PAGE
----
• Audience Awareness. Does your project do a good job at anticipating and accommodating the group to which it is addressed? Does your project make the diction, argument, genre, and design choices appropriate to your chosen audience?
  • Care. How carefully have you constructed a “finished work” in the genre of your choosing? For instance, a great deal of care was put into how a documentary organizes information and image to convey a particular message to an audience. This criterion will vary depending on your genre, but you must in all cases turn in a finished, organized project that is consistent and free of typos and formatting errors. You should be able to explain why everything is where it is.
  • Effectiveness of Message. Do you communicate a clear message to your intended audience? Your audience should walk away either having learned something that could change how they think about your topic, or else with productive questions about your topic. It should inspire nuanced engagement and curiosity in your audience.
  1. Need to develop this!
  2. Need to simplify this!
  3. Again, need to simplify!

Units 2 and Unit 3 (Ruth Garcia)

Unit 2: Research 

Prof. Ruth Garcia

English 1101, Spring 2020

Unit 2: Annotated Bibliography (1000-word minimum)

Due: ?/?/2020

Assignment

At this point, you have brainstormed issues that are deeply important to you and you have narrowed those down to one in particular. Over the last couple of weeks, you have also worked to develop a question related to the topic you want to investigate.

Now, for this assignment you will do research and put together a 1000-word annotated bibliography of three sources that help you answer your question.

Here is a useful site explaining what an annotated bibliography is and how to do one: https://guides.library.cornell.edu/annotatedbibliography

Your particular annotated bibliography should include the following:

  • Your research question at the top of the page.
  • An opening statement (a paragraph) explaining why this topic is important to you, what you know about it, and what you expect to find.
  • Three sources that are properly formatted in MLA style.
    • Note that each of your sources should be a different kind of genre. Examples of genres you might include are: newspaper articles, TED talks, personal essays, magazine article, scholarly article, organizations website.
    • You can find more on how to do MLA citations at the link below and throughout the Purdue OWL site: https://owl.purdue.edu/owl/research_and_citation/mla_style/mla_formatting_and_style_guide/mla_formatting_and_style_guide.html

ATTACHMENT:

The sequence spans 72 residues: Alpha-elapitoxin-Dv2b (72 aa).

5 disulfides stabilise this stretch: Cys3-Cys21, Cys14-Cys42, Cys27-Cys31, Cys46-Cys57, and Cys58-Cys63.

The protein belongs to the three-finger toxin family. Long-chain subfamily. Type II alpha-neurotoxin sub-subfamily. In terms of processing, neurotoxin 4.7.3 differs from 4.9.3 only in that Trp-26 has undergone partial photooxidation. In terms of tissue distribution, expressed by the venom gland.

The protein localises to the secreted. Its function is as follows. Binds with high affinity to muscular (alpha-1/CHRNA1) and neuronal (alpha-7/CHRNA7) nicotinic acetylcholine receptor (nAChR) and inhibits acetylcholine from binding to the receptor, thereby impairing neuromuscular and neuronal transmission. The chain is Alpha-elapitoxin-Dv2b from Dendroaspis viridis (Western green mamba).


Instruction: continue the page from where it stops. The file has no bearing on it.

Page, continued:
• You can also use Purdue OWL, Easy Bib, or Citation aNchine to do your citations—you can google for the second two sites and the first is at the link above.
    • Make sure your citations are in alphabetical order by author’s last name.
  • After each MLA style citation, put a summary of the source that tells what the piece is about.
  • Following each summary, you should also include
    • a few sentences that explain the genre, audience, and purpose of the piece.
    • one or two sentences evaluating the usefulness of each source.
    • An important and useful quotation from your source.
  • A concluding statement (a paragraph) reflecting on what you have learned about your topic and who would benefit from this information and how.

Note: Below–after “How will this be graded” I have included a template for your annotated bibliography. This is to show you how to organize and format your annotated bibliography.

How will this be graded?

  • Your annotated bibliography should be at least 1000 words.
  • Your annotated bibliography should be on time.
  • Your annotated bibliography should have all the components listed above and be formatted in the way indicated by the template below.
  • You should proofread.

The template for this assignment begins on the next page.

Your Name Here

Prof. Garcia

ENG 1101

Date Here

Research Question: Insert your research question here in place of this red text. Then make the text black/automatic when you are done.

Introduction:

In place of this blue text, insert your Opening statement saying what you expected to find before you began your research—this should be about at least a paragraph. Make sure to return the text to black/automatic.

Insert your first source here in place of all this black text and make sure your citation is in MLA style and alphabetized by author’s last name. Notice that the first line of a citation is all the way to the left and other lines of the citation are indented.

In place of this green text, you should insert your summary. In your summary you should make sure to mention the genre, audience, and purpose of the piece. Also, make sure to return your text to black/automatic.

In place of this purple text, you should insert your evaluation of the source and return the text to black/automatic.

In place of this orange text, insert an important or useful quotation from your source and return the text to black/automatic.

Insert your second source here in place of all this black text and make sure your citation is in MLA style and alphabetized by author’s last name. Notice that the first line of a citation is all the way to the left and other lines of the citation are indented.

In place of this green text, you should insert your summary. In your summary you should make sure to mention the genre, audience, and purpose of the piece. Also, make sure to return your text to black/automatic.